Loire 130 (1934)

Aéronautique Navale: 125 built total 1934-1941

The Main French Catapulted Observation Floatplane

The Loire 130 came from a request in 1933 from the French Navy for a reconnaissance seaplane that could also be used aboard French battleships and cruisers. Chosen in 1936 against five competitors, the Loire 130’s performance was considered good and production orders for 150 machines were placed. Production began in August 1936 at the SNCAO factory in Saint-Nazaire and since its entry into service in 1938 it replaced most of the on-board seaplanes already in service. It ended in 1941 with 124 examples including a prototype, 111 for the Navy and 12 for the French Air Force which used them in the colonies, particularly in French Indochina.

It is a three-seater catapultable reconnaissance seaplane. This high-wing monoplane has a metal structure. It can carry 7 people (crew included). In the years 1937-1938, the Loire 130 served aboard most of the battleships and cruisers of the French navy, as well as aboard the Commandant Teste (a squadron of 6 aircraft in 1939). Although appearing quite obsolete and having a very marginal execution, a few Loire 130s survived the Second World War and remained in post-war service, particularly in the French colonies, until 1949-1950.

1933 Competition and Prototypes

The most common French flying boat during the war was a small multi-purpose machine built in accordance with the 1933 specification for an “catapulted reconnaissance seaplane.” In accordance this, no less that six competitive prototype were proposed and tested, including the Loire 130, Breguet 610, Gourdou-Lesseurre GL.820, Levasseur PL 200, Lioré-et-Olivier N.43 and CAMS 120, all built bon time. This went on uuntil August 1, 1936, when the Loire model was chosen and a first batch of 45 were ordered.

Prototype and production: 130M and 130C

The prototype made its maiden flight on November 19, 1934 pushed by an Hispano-Suiza 12X engine rated for 720 hp. The first order included 40 Loire 130M (“Metropolitan (france)”) and five Loire 130C (“Colonial”). The latter had an enlarged radiator tio better cope with the hear, and reinforced structure to carry bombs and an OPL 38 sight plus specific tropical adaptations (filter, better internal cooling etc). 130Ms were thus faster (+19 km/h) had two 7.5 mm Darne machine guns, two 75 kg G2 bombs and received the Hispano-Suiza 12X ISRL engines with the same output as the prototype. In 1936, a second order was placed for ten boats. This was followed by a contract for 20 more on March 19, 1937, and 19 by October 21, 1938. The latter order included only the Loire 130C modification, of which 12 were intended for air force units in the colonies.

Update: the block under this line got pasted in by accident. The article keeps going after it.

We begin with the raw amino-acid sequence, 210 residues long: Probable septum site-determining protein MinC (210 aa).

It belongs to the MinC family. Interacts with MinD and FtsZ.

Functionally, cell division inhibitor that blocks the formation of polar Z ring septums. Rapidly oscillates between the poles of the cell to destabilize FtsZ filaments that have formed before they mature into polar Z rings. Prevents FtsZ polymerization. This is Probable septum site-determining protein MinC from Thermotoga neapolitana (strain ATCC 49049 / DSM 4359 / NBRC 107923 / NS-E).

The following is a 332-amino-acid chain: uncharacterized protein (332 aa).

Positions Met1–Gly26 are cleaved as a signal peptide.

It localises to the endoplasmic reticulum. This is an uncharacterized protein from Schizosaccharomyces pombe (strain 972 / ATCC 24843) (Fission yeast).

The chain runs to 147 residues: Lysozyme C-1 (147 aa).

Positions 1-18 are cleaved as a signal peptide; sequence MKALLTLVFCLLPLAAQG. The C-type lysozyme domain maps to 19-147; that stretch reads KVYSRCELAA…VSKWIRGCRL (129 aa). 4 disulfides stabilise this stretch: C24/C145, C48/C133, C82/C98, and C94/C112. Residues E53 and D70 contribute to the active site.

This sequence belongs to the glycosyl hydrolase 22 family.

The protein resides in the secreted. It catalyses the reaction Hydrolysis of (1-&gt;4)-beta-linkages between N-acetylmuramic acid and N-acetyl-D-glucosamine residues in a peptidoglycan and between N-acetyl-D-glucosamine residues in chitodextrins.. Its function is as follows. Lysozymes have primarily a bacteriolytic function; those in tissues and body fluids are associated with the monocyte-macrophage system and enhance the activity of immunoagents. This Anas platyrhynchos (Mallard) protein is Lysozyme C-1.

The exact number of aircraft produced is unknown, but it is unlikely that all of the 150 flying boats built were actually built by the beginning of 1940. It is known that the plant in Saint-Nazaire completed 30 Loire 130 aircraft for the Vichy government fleet, before switching to the production of German float Ag 196.

Design of the Loire 130

It had had an all-metal structure with wing and tail covered with fabric. The crew was usually required to consist of three, pilot, observer/radio operator and MG gunner/mechanic, but it could carry four passengers. During the tests, additional fins located at the ends of the stabilizer were increased in area due to noted stability problems by test pilots. The design of the radiator was also changed.
Production was marred by reorganizations, following the Socialist government elections, as the Saint-Nazaire Factory were absorbed by a new consortium called the Société Nationale des Constructions Aéronautiques de l’Ouest (S.N.C.A.O.). Designation did not changed, but delays accumulated, whereas more were ordered, 10 in 1936, 20 in March 1937, 19 in octobrer 1938.

In October 1939, the Navy decided to ask for a wooden wing in order to save metal. The wooden wing was manufactured at Saint-Nazaire and installed on the 18th production model. She was undergoing flight tests, a first on November 20, 1939. But issues of rigidity were immediately noted and the wooden wing was not ported into production.

General design

The The Ateliers et Chantiers de la Loire (simplified as “Loire”) created a central hull seaplane of metal construction. The fully enclosed cockpit has two side-by-side seats. A third station, open but protected by a windshield was located behind the cockpit on the roof. There was enough room insiode the hull to even carry four passengers. The wings were braced by a tubular structure, in parasol configuration to maximize vision, with some dihedral and rounded ends. To limit space on board a hangar, they could be folded and tips removed. The two underwing floats were mounted approximately at mid-span. The tailplane is cross-shaped, with a very large fin for stability and horizontal tailplanes fitted with compensators.


The Hispano-Suiza 12Xirs engine delivered initially 720 hp (540 kW) and was a liquid-cooled V12 installed over the wings, supported by struts, in a pusher configuration. It drove a three-blade propulsive propeller.